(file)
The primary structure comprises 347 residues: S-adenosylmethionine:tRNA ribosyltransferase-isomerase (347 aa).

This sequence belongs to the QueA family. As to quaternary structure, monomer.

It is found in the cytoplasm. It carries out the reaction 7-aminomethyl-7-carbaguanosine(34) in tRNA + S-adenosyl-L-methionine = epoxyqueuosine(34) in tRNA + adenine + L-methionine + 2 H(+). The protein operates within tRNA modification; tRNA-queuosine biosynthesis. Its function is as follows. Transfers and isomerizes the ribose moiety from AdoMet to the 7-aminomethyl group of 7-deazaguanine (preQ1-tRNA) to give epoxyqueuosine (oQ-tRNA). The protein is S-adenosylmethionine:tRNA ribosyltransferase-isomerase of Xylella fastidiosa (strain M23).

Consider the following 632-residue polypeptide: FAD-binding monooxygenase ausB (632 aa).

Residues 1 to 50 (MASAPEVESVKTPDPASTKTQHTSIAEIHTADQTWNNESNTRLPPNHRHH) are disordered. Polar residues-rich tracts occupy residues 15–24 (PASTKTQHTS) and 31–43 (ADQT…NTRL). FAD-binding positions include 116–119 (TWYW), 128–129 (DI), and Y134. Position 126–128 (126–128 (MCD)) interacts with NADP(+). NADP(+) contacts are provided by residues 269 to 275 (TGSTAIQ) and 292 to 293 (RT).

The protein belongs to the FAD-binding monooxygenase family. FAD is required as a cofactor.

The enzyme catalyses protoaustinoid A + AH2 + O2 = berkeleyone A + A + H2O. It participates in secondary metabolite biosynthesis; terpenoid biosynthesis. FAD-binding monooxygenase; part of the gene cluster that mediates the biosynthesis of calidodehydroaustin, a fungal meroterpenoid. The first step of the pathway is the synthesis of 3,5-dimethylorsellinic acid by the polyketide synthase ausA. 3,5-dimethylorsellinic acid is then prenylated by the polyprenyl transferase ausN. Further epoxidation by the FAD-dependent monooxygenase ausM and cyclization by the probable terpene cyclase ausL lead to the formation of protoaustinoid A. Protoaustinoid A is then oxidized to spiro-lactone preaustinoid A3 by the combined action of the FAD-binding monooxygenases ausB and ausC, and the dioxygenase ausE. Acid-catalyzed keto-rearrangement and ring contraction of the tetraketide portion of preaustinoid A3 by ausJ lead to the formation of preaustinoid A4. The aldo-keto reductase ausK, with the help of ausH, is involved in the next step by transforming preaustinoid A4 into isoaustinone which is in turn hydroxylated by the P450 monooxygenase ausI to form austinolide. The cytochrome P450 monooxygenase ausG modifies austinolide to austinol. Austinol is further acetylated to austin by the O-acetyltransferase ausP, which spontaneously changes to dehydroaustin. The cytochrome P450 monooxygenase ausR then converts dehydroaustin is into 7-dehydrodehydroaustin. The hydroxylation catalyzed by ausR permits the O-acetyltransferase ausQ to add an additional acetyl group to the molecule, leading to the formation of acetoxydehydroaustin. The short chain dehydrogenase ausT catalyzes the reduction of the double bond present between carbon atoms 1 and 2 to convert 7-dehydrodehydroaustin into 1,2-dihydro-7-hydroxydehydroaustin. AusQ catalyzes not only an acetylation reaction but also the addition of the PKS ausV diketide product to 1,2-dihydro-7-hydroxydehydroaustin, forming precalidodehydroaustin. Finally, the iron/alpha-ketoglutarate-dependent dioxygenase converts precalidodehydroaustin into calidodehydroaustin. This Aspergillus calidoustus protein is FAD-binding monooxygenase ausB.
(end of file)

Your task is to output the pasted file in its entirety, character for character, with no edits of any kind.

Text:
The primary structure comprises 347 residues: S-adenosylmethionine:tRNA ribosyltransferase-isomerase (347 aa).

This sequence belongs to the QueA family. As to quaternary structure, monomer.

It is found in the cytoplasm. It carries out the reaction 7-aminomethyl-7-carbaguanosine(34) in tRNA + S-adenosyl-L-methionine = epoxyqueuosine(34) in tRNA + adenine + L-methionine + 2 H(+). The protein operates within tRNA modification; tRNA-queuosine biosynthesis. Its function is as follows. Transfers and isomerizes the ribose moiety from AdoMet to the 7-aminomethyl group of 7-deazaguanine (preQ1-tRNA) to give epoxyqueuosine (oQ-tRNA). The protein is S-adenosylmethionine:tRNA ribosyltransferase-isomerase of Xylella fastidiosa (strain M23).

Consider the following 632-residue polypeptide: FAD-binding monooxygenase ausB (632 aa).

Residues 1 to 50 (MASAPEVESVKTPDPASTKTQHTSIAEIHTADQTWNNESNTRLPPNHRHH) are disordered. Polar residues-rich tracts occupy residues 15–24 (PASTKTQHTS) and 31–43 (ADQT…NTRL). FAD-binding positions include 116–119 (TWYW), 128–129 (DI), and Y134. Position 126–128 (126–128 (MCD)) interacts with NADP(+). NADP(+) contacts are provided by residues 269 to 275 (TGSTAIQ) and 292 to 293 (RT).

The protein belongs to the FAD-binding monooxygenase family. FAD is required as a cofactor.

The enzyme catalyses protoaustinoid A + AH2 + O2 = berkeleyone A + A + H2O. It participates in secondary metabolite biosynthesis; terpenoid biosynthesis. FAD-binding monooxygenase; part of the gene cluster that mediates the biosynthesis of calidodehydroaustin, a fungal meroterpenoid. The first step of the pathway is the synthesis of 3,5-dimethylorsellinic acid by the polyketide synthase ausA. 3,5-dimethylorsellinic acid is then prenylated by the polyprenyl transferase ausN. Further epoxidation by the FAD-dependent monooxygenase ausM and cyclization by the probable terpene cyclase ausL lead to the formation of protoaustinoid A. Protoaustinoid A is then oxidized to spiro-lactone preaustinoid A3 by the combined action of the FAD-binding monooxygenases ausB and ausC, and the dioxygenase ausE. Acid-catalyzed keto-rearrangement and ring contraction of the tetraketide portion of preaustinoid A3 by ausJ lead to the formation of preaustinoid A4. The aldo-keto reductase ausK, with the help of ausH, is involved in the next step by transforming preaustinoid A4 into isoaustinone which is in turn hydroxylated by the P450 monooxygenase ausI to form austinolide. The cytochrome P450 monooxygenase ausG modifies austinolide to austinol. Austinol is further acetylated to austin by the O-acetyltransferase ausP, which spontaneously changes to dehydroaustin. The cytochrome P450 monooxygenase ausR then converts dehydroaustin is into 7-dehydrodehydroaustin. The hydroxylation catalyzed by ausR permits the O-acetyltransferase ausQ to add an additional acetyl group to the molecule, leading to the formation of acetoxydehydroaustin. The short chain dehydrogenase ausT catalyzes the reduction of the double bond present between carbon atoms 1 and 2 to convert 7-dehydrodehydroaustin into 1,2-dihydro-7-hydroxydehydroaustin. AusQ catalyzes not only an acetylation reaction but also the addition of the PKS ausV diketide product to 1,2-dihydro-7-hydroxydehydroaustin, forming precalidodehydroaustin. Finally, the iron/alpha-ketoglutarate-dependent dioxygenase converts precalidodehydroaustin into calidodehydroaustin. This Aspergillus calidoustus protein is FAD-binding monooxygenase ausB.